Grokster Ltd., a leading developer of Internet file-sharing software popular for stealing songs and movies online, agreed today to shut down operations to settle a landmark piracy case...

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WASHINGTON — Grokster Ltd., a leading developer of Internet file-sharing software popular for stealing songs and movies online, agreed today to shut down operations to settle a landmark piracy case filed by Hollywood and the music industry, The Associated Press has learned.

The surprise settlement permanently bans Grokster from participating directly or indirectly in the theft of copyrighted files and requires the company to stop giving away its software, according to people familiar with the agreement. They spoke on condition of anonymity because settlement details were to be disclosed to a federal judge later in the day in Los Angeles.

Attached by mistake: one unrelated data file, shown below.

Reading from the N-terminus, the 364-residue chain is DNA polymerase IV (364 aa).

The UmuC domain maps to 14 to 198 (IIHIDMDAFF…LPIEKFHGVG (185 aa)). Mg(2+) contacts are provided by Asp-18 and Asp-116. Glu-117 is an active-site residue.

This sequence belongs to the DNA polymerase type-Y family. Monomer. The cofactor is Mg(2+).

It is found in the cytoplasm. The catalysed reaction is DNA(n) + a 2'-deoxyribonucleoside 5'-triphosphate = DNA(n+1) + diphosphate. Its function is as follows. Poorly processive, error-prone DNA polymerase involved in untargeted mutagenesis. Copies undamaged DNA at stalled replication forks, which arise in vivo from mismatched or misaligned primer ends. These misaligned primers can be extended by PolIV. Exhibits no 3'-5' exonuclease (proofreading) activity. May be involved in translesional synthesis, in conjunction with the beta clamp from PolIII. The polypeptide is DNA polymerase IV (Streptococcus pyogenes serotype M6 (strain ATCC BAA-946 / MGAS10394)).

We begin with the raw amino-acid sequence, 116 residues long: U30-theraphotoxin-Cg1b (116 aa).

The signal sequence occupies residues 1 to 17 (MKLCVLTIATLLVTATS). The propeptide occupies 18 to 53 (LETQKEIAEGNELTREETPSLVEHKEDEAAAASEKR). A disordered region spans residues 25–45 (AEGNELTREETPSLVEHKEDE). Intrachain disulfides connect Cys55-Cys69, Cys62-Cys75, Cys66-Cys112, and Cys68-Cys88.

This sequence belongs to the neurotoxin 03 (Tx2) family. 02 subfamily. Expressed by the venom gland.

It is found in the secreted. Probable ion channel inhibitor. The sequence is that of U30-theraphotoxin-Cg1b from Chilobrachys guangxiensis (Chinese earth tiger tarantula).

Grokster’s Web site was changed to display a message that its file-sharing service was illegal and no longer available. “There are legal services for downloading music and movies,” the message said. “This service is not one of them.”

The Supreme Court ruled in June the entertainment industry can file piracy lawsuits against technology companies caught encouraging customers to steal music and movies over the Internet. The decision, which gave a green light for the federal case in Los Angeles, significantly weakened lawsuit protections for companies that had blamed illegal behavior on their own customers rather than the technology that made it possible.

The court said Grokster and another firm, Streamcast Networks Inc., can be sued because they deliberately encouraged customers to download copyrighted files illegally so they could build a larger audience and sell more advertising. Writing for the court, Justice David H. Souter said the companies’ “unlawful objective is unmistakable.”

The court noted as evidence of bad conduct that Grokster and Streamcast made no effort to block illegal downloads, which the companies maintained wasn’t possible.